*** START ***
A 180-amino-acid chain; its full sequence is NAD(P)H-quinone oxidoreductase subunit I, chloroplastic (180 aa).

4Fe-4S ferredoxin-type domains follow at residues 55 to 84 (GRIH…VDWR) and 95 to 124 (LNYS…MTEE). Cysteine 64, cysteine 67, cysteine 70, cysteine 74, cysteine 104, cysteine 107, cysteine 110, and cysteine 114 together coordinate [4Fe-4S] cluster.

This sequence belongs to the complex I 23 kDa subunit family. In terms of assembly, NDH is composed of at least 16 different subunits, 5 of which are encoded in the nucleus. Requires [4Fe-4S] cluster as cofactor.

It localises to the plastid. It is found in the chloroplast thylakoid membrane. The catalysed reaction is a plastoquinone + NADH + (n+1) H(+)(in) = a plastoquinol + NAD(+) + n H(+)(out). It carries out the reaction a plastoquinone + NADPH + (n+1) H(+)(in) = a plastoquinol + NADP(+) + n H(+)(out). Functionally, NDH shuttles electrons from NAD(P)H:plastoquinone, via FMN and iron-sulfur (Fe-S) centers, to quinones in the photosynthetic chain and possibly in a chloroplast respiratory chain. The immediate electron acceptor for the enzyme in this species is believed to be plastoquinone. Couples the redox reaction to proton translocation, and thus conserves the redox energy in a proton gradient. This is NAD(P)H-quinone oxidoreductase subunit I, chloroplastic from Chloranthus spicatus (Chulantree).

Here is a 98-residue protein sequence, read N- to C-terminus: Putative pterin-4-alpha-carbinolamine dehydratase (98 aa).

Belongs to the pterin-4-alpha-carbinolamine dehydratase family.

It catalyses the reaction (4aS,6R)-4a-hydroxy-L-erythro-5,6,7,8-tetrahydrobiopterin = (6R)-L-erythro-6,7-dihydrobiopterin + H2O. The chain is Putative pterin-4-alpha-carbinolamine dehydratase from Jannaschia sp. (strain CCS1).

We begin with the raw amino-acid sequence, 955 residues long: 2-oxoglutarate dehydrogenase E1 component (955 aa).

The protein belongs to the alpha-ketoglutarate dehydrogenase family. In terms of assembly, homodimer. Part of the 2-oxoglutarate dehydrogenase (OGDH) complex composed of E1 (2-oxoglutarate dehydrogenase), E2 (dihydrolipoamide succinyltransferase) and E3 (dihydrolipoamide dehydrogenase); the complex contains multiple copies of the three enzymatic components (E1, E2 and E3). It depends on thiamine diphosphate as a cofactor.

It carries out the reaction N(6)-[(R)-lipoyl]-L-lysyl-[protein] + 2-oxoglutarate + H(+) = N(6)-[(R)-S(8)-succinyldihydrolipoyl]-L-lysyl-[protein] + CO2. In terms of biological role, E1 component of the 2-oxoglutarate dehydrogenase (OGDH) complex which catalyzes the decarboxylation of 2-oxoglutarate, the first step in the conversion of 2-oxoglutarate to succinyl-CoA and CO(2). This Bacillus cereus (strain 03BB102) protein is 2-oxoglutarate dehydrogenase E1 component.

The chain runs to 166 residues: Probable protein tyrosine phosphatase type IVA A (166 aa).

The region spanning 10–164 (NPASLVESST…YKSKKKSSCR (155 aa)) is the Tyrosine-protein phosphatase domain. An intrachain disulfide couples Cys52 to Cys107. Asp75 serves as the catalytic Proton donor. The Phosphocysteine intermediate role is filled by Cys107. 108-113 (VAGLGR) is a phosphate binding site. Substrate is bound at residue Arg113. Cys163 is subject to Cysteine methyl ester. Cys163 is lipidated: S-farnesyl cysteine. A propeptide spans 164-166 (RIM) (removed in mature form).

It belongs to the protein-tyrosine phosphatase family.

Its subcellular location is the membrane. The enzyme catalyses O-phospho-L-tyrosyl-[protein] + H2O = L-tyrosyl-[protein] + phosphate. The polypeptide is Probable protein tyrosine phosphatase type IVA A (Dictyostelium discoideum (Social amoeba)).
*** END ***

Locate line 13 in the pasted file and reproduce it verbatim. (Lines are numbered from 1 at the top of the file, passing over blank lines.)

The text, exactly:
It belongs to the protein-tyrosine phosphatase family.